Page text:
38 Master Partition Table
Maximum of 4 entries Valid entries contain essential information about the partition Partition type/code Active (yes or no) Partition start and end information Unused entries are blank A partition table is 64 bytes long. An entry in the partition table is 16 bytes long. There is room for 4 entries in a partition table, but not all entries have to be used. Normally, if an entry is not being used, that entry will contain all 0’s. In order for the BIOS or an operating system to recognize a partition, it’s entry must contain recognizable, valid information. The term “Active partition” refers to the primary partition that is designated as such in the Master Partition Table. During the boot process, the partition table is examined to identify the active, primary partition, and code redirects the boot process to the first sector of that partition. To be actually used to boot the system, it must also contain the necessary system files. There can only be one active partition, and only a primary partition may be marked active.

39 Types of Entries in Master Partition Table
Primary Partition(s) - up to 4 allowed Contains one logical drive Only one may be marked as “Active” Extended Partition (only 1 allowed) Contains one or more logical drives Each logical drive is defined by its own partition table which may contain a second entry pointing to the next logical drive within that extended partition (at most two entries) Partition ‡ logical drive Total number of entries may not exceed four!

40 Partition Type Codes File systems are assigned characteristic type codes that are listed in partition table entries DOS/Windows operating systems recognize specific type codes, and assign a drive letter to those supported DOS/Windows systems will not assign a drive letter to partition types not supported Other operating systems, such as Linux, Macintosh, and Unix do not use drive letters to designate logical or physical drives.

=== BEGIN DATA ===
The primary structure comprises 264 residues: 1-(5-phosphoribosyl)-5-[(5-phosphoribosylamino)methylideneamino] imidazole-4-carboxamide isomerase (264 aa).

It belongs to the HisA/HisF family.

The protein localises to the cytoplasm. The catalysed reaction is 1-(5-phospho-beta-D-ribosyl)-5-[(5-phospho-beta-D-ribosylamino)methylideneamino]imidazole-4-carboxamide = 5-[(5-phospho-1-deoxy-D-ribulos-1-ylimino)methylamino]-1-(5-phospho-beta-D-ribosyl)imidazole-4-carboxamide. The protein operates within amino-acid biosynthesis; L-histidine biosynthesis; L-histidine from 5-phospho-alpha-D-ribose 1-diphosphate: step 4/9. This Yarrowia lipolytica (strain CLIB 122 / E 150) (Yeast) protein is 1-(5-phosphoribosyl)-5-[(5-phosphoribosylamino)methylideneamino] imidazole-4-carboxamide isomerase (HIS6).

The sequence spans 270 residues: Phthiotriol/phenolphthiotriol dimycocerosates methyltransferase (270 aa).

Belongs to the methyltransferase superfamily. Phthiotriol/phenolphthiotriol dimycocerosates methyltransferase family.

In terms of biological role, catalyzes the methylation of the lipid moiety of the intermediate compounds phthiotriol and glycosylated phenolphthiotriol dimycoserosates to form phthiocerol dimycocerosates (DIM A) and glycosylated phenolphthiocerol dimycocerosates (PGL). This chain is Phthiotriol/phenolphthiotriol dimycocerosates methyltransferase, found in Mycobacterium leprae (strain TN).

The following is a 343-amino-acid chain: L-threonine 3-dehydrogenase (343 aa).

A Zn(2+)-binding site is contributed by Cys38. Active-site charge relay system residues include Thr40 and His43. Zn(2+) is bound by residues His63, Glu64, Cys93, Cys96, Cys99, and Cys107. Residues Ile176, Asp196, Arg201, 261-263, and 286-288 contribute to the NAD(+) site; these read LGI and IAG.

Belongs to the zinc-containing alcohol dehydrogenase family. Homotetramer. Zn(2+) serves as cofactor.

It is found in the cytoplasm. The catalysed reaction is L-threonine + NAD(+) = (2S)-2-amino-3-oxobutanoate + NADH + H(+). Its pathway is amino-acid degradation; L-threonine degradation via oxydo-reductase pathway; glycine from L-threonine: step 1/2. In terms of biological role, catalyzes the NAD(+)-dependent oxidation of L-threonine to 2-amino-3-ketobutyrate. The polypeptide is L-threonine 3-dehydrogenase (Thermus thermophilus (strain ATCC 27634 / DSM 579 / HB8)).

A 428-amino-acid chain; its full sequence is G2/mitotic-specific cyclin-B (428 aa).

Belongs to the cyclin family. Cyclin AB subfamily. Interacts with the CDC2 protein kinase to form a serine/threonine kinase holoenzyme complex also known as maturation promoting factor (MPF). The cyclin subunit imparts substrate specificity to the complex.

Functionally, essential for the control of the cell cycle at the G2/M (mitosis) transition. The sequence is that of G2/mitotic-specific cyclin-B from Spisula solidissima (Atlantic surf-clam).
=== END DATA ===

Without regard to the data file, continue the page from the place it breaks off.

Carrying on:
41 Common Partition Type Codes
has a rather comprehensive list of partition types and links to other sources of information Type FAT Size DOS Mb 2.0 Mb 3.0 05 (Ext) Gb 3.3 Mb – 2 Gb 4.0 0B Mb – 2 Tb OSR2 0C 32x 512 Mb – 2 Tb OSR2 0E 16x 32 Mb – 2 Gb W95 0F (Extx) 0 – 2 Tb W95

42 Single Primary Partition
MBR Reserved Reserved Reserved Reserved Using FDISK, we first create a primary partition. This partitioning information is stored in the Master Partition Table in the Master Boot Record (MBR), located at cylinder 0, head 0, sector 1. Any primary or extended partition will be defined here. Reserved Reserved Reserved

43 Single Primary Partition (Cont.)
Hard drive with one active primary partition (single logical drive) Logical Drive Hub Many disk drives are partitioned in this basic manner.  One Active, Primary DOS partition is created, using the entire drive. Many newer systems, with large hard drives, use multiple partitions.

44 Single Primary Partition (Cont.)
Master Partition Table - DiskEdit View “Yes” indicates “Active” Cyl 0, Side/Head 0, Sector 1 – Object is the “Partition Table” (master boot record) as viewed with Diskedit.

45 One Primary with Extended Partition
Primary Partition Extended Partition Reserved MBR Partition Table In this case, a smaller primary partition is made, using only a portion of the hard drive. FDISK may then be used to set up an Extended partition with the remaining sectors. Within that partition, one or more logical drives may be defined. This example shows the entire extended partition being used for one logical drive. When the system reboots, DOS recognizes the existence of two logical drives (the primary partition, and the single logical drive defined in the extended partition) and assigns drive letters to each. We now have two partitions on our physical drive — a Primary Partition and an Extended Partition containing the second logical drive.

46 Each partition table points to the next